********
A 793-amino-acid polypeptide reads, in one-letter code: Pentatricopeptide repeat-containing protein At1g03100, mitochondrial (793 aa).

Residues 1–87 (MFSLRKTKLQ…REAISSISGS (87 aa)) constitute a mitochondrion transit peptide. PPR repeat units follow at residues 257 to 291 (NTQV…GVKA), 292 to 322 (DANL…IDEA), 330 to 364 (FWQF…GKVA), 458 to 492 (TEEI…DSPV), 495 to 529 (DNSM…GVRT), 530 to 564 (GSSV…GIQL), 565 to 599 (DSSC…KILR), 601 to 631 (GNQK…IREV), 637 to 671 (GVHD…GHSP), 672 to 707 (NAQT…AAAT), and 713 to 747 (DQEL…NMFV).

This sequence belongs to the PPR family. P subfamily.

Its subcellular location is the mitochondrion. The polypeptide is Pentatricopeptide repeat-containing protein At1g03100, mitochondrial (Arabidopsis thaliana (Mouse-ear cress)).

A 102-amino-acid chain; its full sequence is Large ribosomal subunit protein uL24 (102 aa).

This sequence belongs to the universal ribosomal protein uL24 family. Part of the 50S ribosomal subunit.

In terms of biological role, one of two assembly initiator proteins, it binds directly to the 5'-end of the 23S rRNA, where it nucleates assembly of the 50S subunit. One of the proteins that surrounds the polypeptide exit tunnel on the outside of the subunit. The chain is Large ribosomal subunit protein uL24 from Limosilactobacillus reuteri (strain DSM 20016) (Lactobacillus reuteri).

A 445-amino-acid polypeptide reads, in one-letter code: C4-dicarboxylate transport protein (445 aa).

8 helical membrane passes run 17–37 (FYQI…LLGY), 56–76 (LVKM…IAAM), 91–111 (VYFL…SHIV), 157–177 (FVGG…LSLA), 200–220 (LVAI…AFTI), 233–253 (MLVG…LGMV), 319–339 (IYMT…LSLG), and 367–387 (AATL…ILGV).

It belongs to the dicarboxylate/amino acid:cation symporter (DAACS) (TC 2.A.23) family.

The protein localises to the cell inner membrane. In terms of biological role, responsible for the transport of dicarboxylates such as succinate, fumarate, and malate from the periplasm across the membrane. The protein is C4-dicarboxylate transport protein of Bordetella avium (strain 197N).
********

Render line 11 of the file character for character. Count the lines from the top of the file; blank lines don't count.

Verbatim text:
The protein localises to the cell inner membrane. In terms of biological role, responsible for the transport of dicarboxylates such as succinate, fumarate, and malate from the periplasm across the membrane. The protein is C4-dicarboxylate transport protein of Bordetella avium (strain 197N).